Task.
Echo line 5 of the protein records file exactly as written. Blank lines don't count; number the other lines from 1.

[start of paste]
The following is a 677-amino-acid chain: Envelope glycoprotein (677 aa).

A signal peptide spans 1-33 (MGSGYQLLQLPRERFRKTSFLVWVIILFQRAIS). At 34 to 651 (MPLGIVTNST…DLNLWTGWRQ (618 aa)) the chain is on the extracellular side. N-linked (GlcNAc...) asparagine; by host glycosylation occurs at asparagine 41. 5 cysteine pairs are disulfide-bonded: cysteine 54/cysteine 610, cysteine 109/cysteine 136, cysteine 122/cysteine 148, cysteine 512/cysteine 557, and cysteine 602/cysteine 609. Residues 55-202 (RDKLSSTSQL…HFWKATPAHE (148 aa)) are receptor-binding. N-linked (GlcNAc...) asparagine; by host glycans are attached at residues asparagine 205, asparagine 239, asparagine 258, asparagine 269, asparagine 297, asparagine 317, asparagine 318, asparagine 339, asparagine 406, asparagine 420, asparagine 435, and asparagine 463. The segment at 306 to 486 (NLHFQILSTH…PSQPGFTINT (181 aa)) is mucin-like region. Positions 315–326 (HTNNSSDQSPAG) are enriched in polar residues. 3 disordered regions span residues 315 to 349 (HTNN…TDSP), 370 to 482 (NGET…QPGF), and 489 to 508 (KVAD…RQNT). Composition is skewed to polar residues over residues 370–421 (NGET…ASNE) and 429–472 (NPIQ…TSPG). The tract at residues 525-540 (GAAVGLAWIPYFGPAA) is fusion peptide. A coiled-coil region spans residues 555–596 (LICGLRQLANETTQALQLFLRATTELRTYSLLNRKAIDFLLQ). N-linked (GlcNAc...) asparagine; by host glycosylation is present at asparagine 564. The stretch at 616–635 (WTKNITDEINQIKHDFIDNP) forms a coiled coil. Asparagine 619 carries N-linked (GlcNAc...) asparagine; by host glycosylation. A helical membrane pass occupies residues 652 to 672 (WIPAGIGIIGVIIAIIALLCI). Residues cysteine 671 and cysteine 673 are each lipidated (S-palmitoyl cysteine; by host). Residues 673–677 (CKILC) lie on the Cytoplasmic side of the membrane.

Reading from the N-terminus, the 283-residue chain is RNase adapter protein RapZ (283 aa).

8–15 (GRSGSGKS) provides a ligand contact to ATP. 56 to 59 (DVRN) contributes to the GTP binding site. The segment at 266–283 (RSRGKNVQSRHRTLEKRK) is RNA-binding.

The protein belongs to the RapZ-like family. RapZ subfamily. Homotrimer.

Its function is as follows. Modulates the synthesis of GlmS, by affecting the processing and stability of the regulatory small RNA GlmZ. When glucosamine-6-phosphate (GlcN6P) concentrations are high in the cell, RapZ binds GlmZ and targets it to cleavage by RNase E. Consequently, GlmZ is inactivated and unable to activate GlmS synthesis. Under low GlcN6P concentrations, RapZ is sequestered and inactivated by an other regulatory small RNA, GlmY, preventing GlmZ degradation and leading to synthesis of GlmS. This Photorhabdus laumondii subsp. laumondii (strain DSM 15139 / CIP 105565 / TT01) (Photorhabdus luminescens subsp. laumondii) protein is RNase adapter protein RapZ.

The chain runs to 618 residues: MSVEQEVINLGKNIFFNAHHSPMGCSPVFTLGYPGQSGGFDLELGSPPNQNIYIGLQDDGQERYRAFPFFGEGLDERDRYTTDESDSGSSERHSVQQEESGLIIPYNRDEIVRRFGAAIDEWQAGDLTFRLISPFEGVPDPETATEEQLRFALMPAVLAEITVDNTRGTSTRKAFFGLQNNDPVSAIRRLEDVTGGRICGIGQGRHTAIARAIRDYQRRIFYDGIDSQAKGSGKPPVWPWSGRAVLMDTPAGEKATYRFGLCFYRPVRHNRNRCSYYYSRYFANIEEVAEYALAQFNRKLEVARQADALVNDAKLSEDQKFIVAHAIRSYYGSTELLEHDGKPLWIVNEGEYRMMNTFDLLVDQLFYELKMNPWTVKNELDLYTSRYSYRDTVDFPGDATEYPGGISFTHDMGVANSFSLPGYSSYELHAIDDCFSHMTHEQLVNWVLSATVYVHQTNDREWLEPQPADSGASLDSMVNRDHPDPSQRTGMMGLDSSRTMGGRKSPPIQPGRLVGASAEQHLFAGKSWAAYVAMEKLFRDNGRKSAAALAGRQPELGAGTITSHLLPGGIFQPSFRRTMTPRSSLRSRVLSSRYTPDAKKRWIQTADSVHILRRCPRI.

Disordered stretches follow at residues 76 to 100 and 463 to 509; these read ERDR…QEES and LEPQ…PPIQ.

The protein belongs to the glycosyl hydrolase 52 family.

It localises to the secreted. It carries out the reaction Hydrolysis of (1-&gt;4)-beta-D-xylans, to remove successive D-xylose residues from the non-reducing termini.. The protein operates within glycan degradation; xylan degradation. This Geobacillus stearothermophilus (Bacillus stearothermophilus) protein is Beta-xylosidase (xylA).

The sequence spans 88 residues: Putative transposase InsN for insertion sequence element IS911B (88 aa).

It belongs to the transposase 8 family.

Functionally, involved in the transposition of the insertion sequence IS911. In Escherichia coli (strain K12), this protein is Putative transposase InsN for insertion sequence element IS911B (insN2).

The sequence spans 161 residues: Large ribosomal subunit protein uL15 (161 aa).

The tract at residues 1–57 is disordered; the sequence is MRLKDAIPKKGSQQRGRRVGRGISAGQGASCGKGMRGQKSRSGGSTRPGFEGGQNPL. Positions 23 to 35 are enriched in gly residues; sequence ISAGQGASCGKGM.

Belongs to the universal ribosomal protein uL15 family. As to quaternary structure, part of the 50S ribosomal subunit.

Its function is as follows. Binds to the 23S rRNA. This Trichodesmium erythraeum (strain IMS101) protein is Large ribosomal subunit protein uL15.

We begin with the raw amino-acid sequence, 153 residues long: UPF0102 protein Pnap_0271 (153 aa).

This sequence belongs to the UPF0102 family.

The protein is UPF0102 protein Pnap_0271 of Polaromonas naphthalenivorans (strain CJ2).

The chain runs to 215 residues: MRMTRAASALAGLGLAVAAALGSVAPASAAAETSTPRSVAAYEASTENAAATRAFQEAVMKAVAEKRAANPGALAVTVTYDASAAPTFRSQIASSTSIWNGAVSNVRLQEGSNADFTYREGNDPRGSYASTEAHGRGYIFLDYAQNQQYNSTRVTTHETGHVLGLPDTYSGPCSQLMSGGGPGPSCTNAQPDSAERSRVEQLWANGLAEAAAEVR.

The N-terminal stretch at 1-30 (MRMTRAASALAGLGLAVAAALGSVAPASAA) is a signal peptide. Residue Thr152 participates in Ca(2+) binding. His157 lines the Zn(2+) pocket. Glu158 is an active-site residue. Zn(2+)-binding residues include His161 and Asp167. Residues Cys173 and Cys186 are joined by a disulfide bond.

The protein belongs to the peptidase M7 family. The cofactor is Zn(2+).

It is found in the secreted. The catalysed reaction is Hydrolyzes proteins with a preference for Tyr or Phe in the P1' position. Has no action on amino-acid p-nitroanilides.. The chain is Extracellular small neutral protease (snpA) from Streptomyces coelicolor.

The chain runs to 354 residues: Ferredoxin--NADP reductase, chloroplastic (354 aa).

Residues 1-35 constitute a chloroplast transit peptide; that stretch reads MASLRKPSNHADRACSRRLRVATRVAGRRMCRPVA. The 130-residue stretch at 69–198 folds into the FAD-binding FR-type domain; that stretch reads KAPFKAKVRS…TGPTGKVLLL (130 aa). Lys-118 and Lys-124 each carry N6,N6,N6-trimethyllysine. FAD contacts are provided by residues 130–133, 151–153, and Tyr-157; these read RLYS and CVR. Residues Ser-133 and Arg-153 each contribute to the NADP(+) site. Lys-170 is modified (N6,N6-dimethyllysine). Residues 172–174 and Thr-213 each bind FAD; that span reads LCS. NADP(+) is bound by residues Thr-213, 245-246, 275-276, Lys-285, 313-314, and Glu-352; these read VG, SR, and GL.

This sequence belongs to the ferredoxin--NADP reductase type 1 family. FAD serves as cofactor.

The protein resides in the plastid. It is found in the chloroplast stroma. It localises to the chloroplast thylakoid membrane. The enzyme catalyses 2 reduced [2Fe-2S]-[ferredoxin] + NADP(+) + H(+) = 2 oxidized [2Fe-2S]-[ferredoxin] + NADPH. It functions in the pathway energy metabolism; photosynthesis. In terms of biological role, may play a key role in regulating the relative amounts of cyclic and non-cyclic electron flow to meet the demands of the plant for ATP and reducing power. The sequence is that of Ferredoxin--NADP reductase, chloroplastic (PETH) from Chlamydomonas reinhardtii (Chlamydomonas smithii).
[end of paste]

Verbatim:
The protein belongs to the RapZ-like family. RapZ subfamily. Homotrimer.